Philippe Wojazer / Reuters
Nicolas Sarkozy, France's President and UMP party candidate for the 2012 French presidential election, leaves the stage after delivering a speech at a campaign rally in Saint-Brice-sous-Foret, Paris suburb, April 12, 2012.
With fewer than 10 days until France casts its votes in the first round of the presidential election, Nicolas Sarkozy’s poll lead is shrinking, suggesting his deft handling of last month’s shootings in Toulouse won’t be enough to protect him from anger at the state of the economy.
Three opinion polls showed the incumbent's narrow lead over challenger Francois Hollande is steady or shrinking for the April 22 first round, and Sarkozy is still expected to lose the subsequent May 6 runoff.
"He’s been trailing Hollande in the second round pretty consistently," Justin Vaïsse, a senior fellow at the Brookings Institution, told msnbc.com. "It’s hard to see where the reservoir of votes would come from to make him win."
Sarkozy saw his lead for the first ballot slip to half a percentage point from two points a week ago in a poll by Ipsos Logica, with 29 percent support to Hollande's 28.5 percent.
Benoit Tessier / Reuters
Francois Hollande, Socialist Party candidate for the 2012 French presidential election, poses for a photo with a supporter in Aubervilliers, suburb Paris April 7, 2012.
The same poll showed Hollande retaining a 10-point lead in voting intentions for the May 6 runoff with 55 percent to Sarkozy's 45 percent, unchanged from a week earlier.
An Ifop Fiducial poll showed Sarkozy with 28.5 percent to Hollande's 27 percent in round one, unchanged over the last month - but Hollande's lead in the run-off narrowed to six points from eight points two weeks ago.
A third poll by Harris Interactive gave Sarkozy a one-point lead in the first round at 28 percent to Hollande's 27, down from 3 points a week earlier. It too put Hollande ahead of Sarkozy 53 to 47 in the runoff.
All three polls indicated far-right candidate Marine Le Pen had strengthened her position in third place, ahead of hard left candidate Jean-Luc Melenchon in fourth.
The campaign kicked off on April 9, bringing political ads to radio and TV stations and giant posters to the streets. But the race started months ago for the 10 candidates, and some experts say the most interesting days are already behind us.
Robert Pratta / Reuters
Marine Le Pen, France's National Front head and far right candidate for 2012 French presidential election, attends a campaign rally in Lyon, April 7, 2012.
"Overall it’s been a boring campaign," Vaïsse said, adding that over the past few weeks the race has been bogged down by small issues such as halal meat and the cost of earning a driving license. In comparison, the 2007 race that Sarkozy won focused on issues such as unemployment and European disunity, he said.
Polls show the electorate is growing weary of the rhetoric as well. A recent national survey found 32 percent of respondents don't plan on hitting the polls, a figure that Jonathan Laurence, nonresident senior fellow at Brookings and term member of the Council on Foreign Relations, says is atypical. The turnout in the 2007 elections was about 80 percent.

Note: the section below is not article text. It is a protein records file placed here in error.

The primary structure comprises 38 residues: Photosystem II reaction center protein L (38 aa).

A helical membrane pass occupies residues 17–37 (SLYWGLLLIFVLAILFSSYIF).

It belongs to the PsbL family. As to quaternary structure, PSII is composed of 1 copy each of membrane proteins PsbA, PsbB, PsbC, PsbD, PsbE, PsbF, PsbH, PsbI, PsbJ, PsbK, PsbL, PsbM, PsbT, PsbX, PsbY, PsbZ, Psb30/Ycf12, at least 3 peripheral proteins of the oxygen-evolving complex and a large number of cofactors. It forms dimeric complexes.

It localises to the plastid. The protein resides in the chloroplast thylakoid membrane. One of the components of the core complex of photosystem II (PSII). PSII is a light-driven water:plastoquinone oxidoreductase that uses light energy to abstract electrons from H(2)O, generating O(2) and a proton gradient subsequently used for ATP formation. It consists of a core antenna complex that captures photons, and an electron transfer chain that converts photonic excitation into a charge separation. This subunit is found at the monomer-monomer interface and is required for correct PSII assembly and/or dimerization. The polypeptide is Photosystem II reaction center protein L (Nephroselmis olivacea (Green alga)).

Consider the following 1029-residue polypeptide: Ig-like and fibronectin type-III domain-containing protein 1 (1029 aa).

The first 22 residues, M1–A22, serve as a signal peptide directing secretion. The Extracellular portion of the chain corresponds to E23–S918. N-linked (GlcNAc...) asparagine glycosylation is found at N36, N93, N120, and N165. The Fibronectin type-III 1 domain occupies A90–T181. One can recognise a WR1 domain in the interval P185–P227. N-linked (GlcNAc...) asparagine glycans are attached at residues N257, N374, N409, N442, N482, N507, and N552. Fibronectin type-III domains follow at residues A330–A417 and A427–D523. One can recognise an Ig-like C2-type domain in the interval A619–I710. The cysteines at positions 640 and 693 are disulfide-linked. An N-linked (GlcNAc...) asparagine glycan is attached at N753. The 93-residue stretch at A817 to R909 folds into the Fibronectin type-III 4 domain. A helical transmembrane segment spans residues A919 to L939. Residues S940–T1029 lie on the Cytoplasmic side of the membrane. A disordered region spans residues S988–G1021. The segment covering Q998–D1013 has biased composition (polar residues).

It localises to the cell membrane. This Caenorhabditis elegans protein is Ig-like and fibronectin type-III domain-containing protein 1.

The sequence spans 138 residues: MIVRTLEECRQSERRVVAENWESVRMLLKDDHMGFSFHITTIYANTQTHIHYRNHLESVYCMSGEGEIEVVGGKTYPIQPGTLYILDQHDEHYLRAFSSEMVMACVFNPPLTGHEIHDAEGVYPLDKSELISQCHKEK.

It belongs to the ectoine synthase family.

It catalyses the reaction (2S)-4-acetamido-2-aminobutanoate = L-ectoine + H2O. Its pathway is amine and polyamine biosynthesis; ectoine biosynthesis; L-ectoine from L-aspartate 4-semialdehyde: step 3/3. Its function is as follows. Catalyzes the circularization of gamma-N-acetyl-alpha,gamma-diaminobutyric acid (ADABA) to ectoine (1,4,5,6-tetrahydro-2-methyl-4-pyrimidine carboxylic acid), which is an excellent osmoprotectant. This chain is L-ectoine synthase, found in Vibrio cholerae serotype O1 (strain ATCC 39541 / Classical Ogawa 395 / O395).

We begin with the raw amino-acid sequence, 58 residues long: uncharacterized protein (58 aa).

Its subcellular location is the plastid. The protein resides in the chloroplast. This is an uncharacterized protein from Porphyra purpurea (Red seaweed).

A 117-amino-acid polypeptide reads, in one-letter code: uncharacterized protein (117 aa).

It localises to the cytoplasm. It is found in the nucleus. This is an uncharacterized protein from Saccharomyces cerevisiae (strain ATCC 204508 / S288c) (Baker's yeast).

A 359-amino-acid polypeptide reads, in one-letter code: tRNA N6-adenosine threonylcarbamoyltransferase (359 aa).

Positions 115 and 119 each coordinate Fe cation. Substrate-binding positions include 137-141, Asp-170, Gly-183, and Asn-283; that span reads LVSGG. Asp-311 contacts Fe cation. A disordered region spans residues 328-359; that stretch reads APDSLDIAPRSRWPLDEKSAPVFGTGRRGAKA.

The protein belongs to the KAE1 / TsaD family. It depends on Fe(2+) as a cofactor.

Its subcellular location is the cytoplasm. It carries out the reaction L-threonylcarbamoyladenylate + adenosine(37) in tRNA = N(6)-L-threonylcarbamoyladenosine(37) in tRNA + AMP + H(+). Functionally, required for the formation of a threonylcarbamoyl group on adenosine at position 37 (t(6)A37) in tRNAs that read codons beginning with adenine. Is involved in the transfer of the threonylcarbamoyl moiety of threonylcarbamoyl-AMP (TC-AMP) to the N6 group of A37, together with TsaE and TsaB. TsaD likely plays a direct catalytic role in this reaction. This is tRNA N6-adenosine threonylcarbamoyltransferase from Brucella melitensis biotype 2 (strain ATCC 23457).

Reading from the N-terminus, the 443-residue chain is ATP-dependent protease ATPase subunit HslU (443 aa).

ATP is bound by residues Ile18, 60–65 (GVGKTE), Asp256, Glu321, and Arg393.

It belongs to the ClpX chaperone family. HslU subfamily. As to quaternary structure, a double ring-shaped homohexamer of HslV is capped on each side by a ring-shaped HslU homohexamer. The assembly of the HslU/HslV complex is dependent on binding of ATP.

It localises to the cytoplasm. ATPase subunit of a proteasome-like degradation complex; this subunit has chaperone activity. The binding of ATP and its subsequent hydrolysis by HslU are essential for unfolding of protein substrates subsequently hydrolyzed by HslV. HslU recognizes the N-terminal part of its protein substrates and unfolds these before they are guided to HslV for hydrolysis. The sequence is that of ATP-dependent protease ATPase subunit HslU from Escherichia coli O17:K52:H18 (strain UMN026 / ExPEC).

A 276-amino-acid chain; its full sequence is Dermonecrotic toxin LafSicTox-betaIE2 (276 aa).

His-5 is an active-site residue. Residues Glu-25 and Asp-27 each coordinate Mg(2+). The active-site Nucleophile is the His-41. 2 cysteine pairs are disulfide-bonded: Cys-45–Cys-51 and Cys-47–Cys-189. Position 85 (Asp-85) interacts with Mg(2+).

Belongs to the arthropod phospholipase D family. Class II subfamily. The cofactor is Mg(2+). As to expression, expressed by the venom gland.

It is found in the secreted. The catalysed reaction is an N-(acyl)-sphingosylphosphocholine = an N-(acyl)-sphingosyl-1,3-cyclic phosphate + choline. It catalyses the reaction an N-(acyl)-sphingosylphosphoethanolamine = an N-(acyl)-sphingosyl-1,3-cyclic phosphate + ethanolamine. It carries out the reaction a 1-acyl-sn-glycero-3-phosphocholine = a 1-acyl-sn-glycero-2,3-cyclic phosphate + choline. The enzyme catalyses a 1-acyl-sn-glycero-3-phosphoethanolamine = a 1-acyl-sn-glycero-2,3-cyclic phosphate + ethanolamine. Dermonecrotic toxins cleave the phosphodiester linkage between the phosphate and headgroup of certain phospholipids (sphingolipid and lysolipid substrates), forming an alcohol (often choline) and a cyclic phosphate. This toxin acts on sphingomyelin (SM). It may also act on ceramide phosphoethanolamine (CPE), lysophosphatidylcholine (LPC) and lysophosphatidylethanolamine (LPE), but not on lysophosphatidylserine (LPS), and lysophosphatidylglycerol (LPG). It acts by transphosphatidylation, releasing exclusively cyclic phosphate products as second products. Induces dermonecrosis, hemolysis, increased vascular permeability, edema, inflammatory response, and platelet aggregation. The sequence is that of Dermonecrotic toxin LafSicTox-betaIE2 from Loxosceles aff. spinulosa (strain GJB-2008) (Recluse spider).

The shift in campaign rhetoric occurred early this year, when Sarkozy went from talking about his important role in the partnership with German Chancellor Angela Merkel in saving the Eurozone to discussing immigration and threatening to pull France out of Schengen, Europe's open border zone.
He went from being the "locomotive of Europe" to playing the anti-Europe card, Vaïsse said.
For voters, issues such as unemployment, the nation's debt and deficit and education are bigger priorities than Islam and immigration, Vaïsse added. But for the right-wing voters Sarkozy is trying to coax to his side, they are seen as essential.
That conversation took center stage following a deadly shooting in Toulouse, where Mohamed Merah, a 23-year-old Frenchman killed three Jewish schoolchildren, a rabbi and three French paratroopers in three separate attacks. The Toulouse shootings allowed Sarkozy to act presidential, Laurence said.
His handling of the crisis was reflected by a slight uptick in the polls, but Vaïsse said the Toulouse effect is unlikely to make a big difference in the long run.
In the end, the election is a referendum on how Sarkozy and his government handled the economic crisis, Laurence said.
With unemployment at a 12-year high and France stripped of its AAA status by one credit rating agency, the Bank of France offered no redemption for Sarkozy's economic record.
Figures for growth were revised downward, a trend that Hollande could benefit from. Sarkozy advocates financial discipline and austerity, but that's not enough to solve the growth problem, Vaïsse said.
Hollande has pledged to balance the budget in 2017, Bloomberg reported, while Sarkozy promised to reach the target a year earlier. According to the report, the country's public deficit stood at 5.2 percent in 2011.
"We will keep to the fixed plan of reducing our public deficit to 3 percent [of GDP] in 2013," Hollande said in an interview with La Tribune. "It's France's word."
Hollande said he would finance his plan of increasing spending by 20 billion euros by repealing 29 billion euros of tax breaks for the rich.
While the race for re-election is an uphill battle for Sarkozy, there remains a small possibility he can scrape his way to a second term in office if he wins in the first round and picks up some support from the centrist candidate's electorate, Vaïsse said.
"Frankly, apart from that scenario, it’s hard to see how he’ll be able to make it," he added.
Reuters contributed to this report.
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